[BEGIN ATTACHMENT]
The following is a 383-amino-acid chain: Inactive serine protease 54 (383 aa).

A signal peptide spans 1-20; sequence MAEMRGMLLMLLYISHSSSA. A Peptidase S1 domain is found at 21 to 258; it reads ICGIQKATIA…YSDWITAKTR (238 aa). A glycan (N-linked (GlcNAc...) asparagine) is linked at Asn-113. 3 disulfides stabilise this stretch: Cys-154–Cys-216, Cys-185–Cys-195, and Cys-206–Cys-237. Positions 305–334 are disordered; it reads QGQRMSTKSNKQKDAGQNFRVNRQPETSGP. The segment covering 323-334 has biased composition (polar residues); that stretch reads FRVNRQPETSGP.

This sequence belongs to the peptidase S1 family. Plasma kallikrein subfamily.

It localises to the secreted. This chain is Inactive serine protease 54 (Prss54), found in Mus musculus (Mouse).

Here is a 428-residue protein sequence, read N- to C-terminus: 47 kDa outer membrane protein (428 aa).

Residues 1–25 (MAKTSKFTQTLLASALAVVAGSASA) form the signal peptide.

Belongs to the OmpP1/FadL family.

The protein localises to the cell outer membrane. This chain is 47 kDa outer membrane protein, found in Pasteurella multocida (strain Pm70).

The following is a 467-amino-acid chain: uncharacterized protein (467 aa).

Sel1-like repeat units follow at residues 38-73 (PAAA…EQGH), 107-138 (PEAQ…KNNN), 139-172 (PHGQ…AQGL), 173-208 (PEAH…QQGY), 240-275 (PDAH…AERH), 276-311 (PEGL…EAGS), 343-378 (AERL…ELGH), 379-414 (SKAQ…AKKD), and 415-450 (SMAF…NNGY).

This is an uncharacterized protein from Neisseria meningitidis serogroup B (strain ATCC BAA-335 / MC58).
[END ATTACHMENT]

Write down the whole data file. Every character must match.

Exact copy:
The following is a 383-amino-acid chain: Inactive serine protease 54 (383 aa).

A signal peptide spans 1-20; sequence MAEMRGMLLMLLYISHSSSA. A Peptidase S1 domain is found at 21 to 258; it reads ICGIQKATIA…YSDWITAKTR (238 aa). A glycan (N-linked (GlcNAc...) asparagine) is linked at Asn-113. 3 disulfides stabilise this stretch: Cys-154–Cys-216, Cys-185–Cys-195, and Cys-206–Cys-237. Positions 305–334 are disordered; it reads QGQRMSTKSNKQKDAGQNFRVNRQPETSGP. The segment covering 323-334 has biased composition (polar residues); that stretch reads FRVNRQPETSGP.

This sequence belongs to the peptidase S1 family. Plasma kallikrein subfamily.

It localises to the secreted. This chain is Inactive serine protease 54 (Prss54), found in Mus musculus (Mouse).

Here is a 428-residue protein sequence, read N- to C-terminus: 47 kDa outer membrane protein (428 aa).

Residues 1–25 (MAKTSKFTQTLLASALAVVAGSASA) form the signal peptide.

Belongs to the OmpP1/FadL family.

The protein localises to the cell outer membrane. This chain is 47 kDa outer membrane protein, found in Pasteurella multocida (strain Pm70).

The following is a 467-amino-acid chain: uncharacterized protein (467 aa).

Sel1-like repeat units follow at residues 38-73 (PAAA…EQGH), 107-138 (PEAQ…KNNN), 139-172 (PHGQ…AQGL), 173-208 (PEAH…QQGY), 240-275 (PDAH…AERH), 276-311 (PEGL…EAGS), 343-378 (AERL…ELGH), 379-414 (SKAQ…AKKD), and 415-450 (SMAF…NNGY).

This is an uncharacterized protein from Neisseria meningitidis serogroup B (strain ATCC BAA-335 / MC58).